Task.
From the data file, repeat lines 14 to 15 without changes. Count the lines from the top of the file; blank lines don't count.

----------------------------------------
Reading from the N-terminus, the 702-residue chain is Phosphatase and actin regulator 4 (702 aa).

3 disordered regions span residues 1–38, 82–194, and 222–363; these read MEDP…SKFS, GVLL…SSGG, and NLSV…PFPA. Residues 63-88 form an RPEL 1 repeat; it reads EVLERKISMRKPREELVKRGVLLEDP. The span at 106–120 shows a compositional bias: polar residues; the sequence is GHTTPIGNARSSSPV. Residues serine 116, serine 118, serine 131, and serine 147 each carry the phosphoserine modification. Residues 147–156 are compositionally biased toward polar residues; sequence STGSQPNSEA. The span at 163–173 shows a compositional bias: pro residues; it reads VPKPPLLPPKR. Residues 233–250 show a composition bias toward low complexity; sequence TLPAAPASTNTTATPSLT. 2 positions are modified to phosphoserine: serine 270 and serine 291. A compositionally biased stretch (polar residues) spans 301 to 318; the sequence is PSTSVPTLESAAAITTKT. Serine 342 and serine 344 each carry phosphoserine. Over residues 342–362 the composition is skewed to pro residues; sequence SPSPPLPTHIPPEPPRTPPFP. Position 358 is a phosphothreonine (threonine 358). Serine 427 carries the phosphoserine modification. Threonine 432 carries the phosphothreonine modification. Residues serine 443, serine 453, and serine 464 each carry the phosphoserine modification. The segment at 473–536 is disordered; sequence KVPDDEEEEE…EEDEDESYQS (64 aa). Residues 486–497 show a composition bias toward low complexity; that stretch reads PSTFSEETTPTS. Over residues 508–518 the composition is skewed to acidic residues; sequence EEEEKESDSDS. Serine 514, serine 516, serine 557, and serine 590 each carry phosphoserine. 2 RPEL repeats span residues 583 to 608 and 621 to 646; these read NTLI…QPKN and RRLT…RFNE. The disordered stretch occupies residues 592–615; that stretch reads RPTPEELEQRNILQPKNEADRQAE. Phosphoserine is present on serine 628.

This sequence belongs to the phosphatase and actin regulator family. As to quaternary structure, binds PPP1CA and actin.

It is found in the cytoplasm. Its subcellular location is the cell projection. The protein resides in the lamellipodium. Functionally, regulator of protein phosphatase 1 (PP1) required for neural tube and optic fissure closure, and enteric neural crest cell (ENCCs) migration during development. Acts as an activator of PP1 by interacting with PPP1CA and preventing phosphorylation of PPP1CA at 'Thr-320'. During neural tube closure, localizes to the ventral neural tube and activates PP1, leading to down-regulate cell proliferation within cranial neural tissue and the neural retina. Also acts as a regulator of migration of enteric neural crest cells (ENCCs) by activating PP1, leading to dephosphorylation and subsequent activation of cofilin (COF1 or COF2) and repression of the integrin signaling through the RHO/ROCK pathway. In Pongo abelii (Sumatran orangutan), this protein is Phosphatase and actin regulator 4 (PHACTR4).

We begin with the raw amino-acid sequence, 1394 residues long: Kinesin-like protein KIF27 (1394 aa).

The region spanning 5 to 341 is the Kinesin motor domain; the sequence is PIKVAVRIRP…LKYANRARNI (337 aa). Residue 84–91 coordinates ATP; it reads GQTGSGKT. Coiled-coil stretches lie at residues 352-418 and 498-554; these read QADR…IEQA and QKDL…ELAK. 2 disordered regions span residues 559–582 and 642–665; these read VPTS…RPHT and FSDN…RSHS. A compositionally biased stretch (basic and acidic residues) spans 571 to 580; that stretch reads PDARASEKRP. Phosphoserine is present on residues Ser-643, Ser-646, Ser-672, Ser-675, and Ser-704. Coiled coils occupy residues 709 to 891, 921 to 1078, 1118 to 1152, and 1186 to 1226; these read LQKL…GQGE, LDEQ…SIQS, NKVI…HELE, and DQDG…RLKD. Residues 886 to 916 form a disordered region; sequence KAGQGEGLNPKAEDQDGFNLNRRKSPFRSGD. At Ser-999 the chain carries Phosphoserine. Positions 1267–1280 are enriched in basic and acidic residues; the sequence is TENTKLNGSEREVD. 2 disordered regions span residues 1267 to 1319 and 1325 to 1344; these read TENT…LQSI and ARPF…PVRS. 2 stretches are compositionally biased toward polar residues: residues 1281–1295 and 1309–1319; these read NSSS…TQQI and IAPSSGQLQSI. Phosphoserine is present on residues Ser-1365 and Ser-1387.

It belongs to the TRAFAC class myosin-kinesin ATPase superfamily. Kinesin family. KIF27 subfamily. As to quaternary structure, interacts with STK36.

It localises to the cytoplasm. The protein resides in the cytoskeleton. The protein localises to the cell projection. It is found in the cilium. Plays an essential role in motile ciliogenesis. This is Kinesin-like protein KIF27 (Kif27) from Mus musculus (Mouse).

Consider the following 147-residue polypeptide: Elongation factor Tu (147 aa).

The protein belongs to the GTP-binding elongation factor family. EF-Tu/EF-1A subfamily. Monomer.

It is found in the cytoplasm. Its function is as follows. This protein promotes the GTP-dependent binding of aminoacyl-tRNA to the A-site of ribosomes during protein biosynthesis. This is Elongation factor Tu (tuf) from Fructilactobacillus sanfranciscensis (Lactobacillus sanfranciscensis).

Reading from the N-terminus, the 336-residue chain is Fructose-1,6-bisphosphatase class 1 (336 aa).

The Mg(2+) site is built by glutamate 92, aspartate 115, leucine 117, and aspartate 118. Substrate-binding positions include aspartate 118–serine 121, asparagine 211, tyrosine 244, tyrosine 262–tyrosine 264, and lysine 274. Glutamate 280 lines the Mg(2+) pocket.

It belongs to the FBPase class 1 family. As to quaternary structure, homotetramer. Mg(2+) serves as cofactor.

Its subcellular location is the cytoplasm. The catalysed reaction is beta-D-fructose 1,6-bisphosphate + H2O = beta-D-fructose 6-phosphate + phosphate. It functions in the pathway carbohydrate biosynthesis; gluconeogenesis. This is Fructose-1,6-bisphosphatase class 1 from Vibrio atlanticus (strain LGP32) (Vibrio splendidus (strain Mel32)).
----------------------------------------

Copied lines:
It belongs to the FBPase class 1 family. As to quaternary structure, homotetramer. Mg(2+) serves as cofactor.

Its subcellular location is the cytoplasm. The catalysed reaction is beta-D-fructose 1,6-bisphosphate + H2O = beta-D-fructose 6-phosphate + phosphate. It functions in the pathway carbohydrate biosynthesis; gluconeogenesis. This is Fructose-1,6-bisphosphatase class 1 from Vibrio atlanticus (strain LGP32) (Vibrio splendidus (strain Mel32)).